UT to offer graduate certificate in engineering education beginning fall 2017

Eunice Ali

Engineering graduate students transitioning into faculty positions can now breathe easily — teaching help is on its way.

This year, Maura Borrego, associate professor in mechanical engineering, launched a program designed to equip engineering doctoral students with practical teaching skills. Classes for the Graduate Certificate in Engineering Education program are already available for students, and certificates will be awarded beginning fall 2017.

To put together the program, Borrego said she worked with engineering faculty members and the interdisciplinary STEM education graduate studies committee, which consists of faculty members from education, engineering, natural sciences and geosciences.

Jill Marshall, member of STEM education committee and associate professor in curriculum and instruction, said courses on engineering teaching have long been offered through engineering and education departments separately, but “a coherent program” was never available until the launch of this certificate program.

According to Borrego, approximately 9 percent of graduating engineering doctoral students move directly into faculty positions, as listed in UT’s Graduate Student Information System. This means potentially there are 125 new engineering Ph.D. students interested in the program every year, according to Borrego.

“Every week, one student is going to have to run the class,” Borrego said. “They don’t just lecture about what everybody reads, but they’ll need to run more interactive activities such as group discussions, working on problems or trying to design something.”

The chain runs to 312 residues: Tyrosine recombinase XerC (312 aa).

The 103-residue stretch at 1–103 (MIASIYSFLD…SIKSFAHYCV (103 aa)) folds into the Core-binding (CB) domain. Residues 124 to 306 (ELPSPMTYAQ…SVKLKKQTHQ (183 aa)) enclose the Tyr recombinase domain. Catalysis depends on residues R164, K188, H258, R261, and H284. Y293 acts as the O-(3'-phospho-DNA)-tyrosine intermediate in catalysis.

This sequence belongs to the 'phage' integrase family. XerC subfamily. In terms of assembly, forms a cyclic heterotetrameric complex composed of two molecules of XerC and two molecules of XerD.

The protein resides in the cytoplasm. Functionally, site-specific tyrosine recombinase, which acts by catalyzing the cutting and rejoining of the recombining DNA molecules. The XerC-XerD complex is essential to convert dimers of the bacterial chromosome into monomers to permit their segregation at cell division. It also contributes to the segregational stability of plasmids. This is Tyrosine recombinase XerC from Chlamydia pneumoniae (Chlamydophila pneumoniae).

Jeehyun Park, fourth-year biomedical engineering graduate student, said she is more prepared to teach after taking Borrego’s course on curriculum and assessment design in spring 2015. Park, an aspiring K-12 engineering curriculum developer, said she is eager to design her own lesson plans.

“I feel I have the tools and literature to apply some creative teaching techniques in my classes, even in my
outreach activities,” Park said.

Gerald Speitel, associate dean for academic affairs in engineering, said the program will impact graduate student preparation for academic careers.

“[The program] will provide our Ph.D. graduates who take University positions with a stronger foundation for launching their teaching careers,” Speitel said. “I’d also like to think that the program will make them more competitive in securing such positions.”

The program will not directly impact graduate student or faculty hiring, according to Speitel. Cockrell School of Engineering has a general policy of not hiring its own graduates right out of school, so current graduate students would have to get several years of teaching experience elsewhere before coming back to UT, according to Speitel.